Where to Invest After Maxing Out Both Roth IRA and 401k?

maxing out your Roth IRA

Not sure what to do after maxing out your Roth IRA? Well done on making smart moves for your financial future! Even though you’ve hit the limit for your Roth IRA contributions, there are still many other ways to keep growing your money.

How is a Roth IRA different from a 401k?

When it comes to saving for retirement, Roth IRAs and 401k plans have some important differences: 

  • Tax Treatment: With a Roth IRA, you put money in after paying taxes on it, so when you withdraw it in retirement, you don’t owe taxes on it. However, with a 401k, the money you contribute is generally deducted from your salary before taxes. This means you must pay taxes on it when you withdraw it in retirement.
  • Contribution Limits: Roth IRA limits for 2024 are $7,000 for folks under 50 and $7,500 for those 50 and older. Meanwhile, 401k limits are much higher: $23,000 for those under 50s and $30,500 for those 50 and up. This means you can stash away more money each year in a 401k compared to a Roth IRA.
  • Employer Match: Lots of employers add money to your 401k when you contribute, which is like getting free cash for retirement. But Roth IRAs are funded only by you, so they don’t come with any employer match.
  • Investment Options: Roth IRAs usually offer more investment choices than 401k plans, which might only have a few options picked by your employer. With a Roth IRA, you have more say in where your money goes, with options like stocks, bonds, mutual funds, and more.
  • Tax Treatment in Retirement: When you take money out of a Roth IRA in retirement, you don’t owe taxes on it if you’ve had the account for at least five years and you’re at least 59½ years old. However, withdrawals from a traditional 401k are taxed as regular income in retirement, which could mean paying more taxes depending on your tax bracket and other income sources.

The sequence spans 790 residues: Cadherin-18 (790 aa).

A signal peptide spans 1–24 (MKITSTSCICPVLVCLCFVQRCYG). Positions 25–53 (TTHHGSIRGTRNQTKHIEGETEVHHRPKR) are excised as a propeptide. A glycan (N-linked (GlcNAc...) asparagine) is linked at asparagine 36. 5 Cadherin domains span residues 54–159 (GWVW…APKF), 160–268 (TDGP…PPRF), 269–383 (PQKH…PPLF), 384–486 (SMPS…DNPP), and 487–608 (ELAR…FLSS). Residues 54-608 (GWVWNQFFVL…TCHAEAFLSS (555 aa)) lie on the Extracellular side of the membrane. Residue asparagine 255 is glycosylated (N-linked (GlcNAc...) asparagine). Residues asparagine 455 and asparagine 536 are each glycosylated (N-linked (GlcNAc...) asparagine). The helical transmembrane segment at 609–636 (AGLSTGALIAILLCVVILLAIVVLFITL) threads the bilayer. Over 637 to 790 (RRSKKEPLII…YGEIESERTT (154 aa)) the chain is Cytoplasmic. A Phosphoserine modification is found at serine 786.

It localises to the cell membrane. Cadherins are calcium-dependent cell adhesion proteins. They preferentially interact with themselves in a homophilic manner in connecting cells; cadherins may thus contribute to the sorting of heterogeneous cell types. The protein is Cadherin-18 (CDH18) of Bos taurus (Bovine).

How do you max out your Roth IRA and 401k?

When you max out your Roth IRA and 401k, it means you’re putting in the most money allowed by the IRS rules. In 2024, the most you can put into a Roth IRA is $7,000 if you’re under 50, or $7,500 if you’re 50 or older. For a 401k, the limits are higher: $23,000 if you’re under 50, or $30,500 if you’re 50 or older. With a Roth IRA, you pay taxes on the money before you put it in, but with a 401k, you usually pay taxes later.

Where can you invest next after maxing Out a Roth IRA and 401k?

Once you’ve maxed out both your Roth IRA and 401k, there are still more retirement accounts to explore. Here are some of them:

  1. Taxable Brokerage Accounts: These accounts offer flexibility with no contribution limits. While you use after-tax dollars for contributions, you can benefit from lower long-term capital gains taxes if you hold investments for over a year. They’re great for growing your wealth beyond retirement savings.
  2. Health Savings Accounts (HSAs): HSAs come with triple tax benefits. Contributions are tax-deductible, investment growth is tax-free, and withdrawals for medical expenses are tax-free too. After age 65, you can withdraw from HSAs penalty-free for non-medical expenses, but you’ll still need to pay income tax.
  3. Real Estate Investments: Investing in real estate can diversify your portfolio and offer rental income or property appreciation. However, it requires thorough research, management, and upfront capital. Location, property type, and market trends should be carefully considered for informed decisions.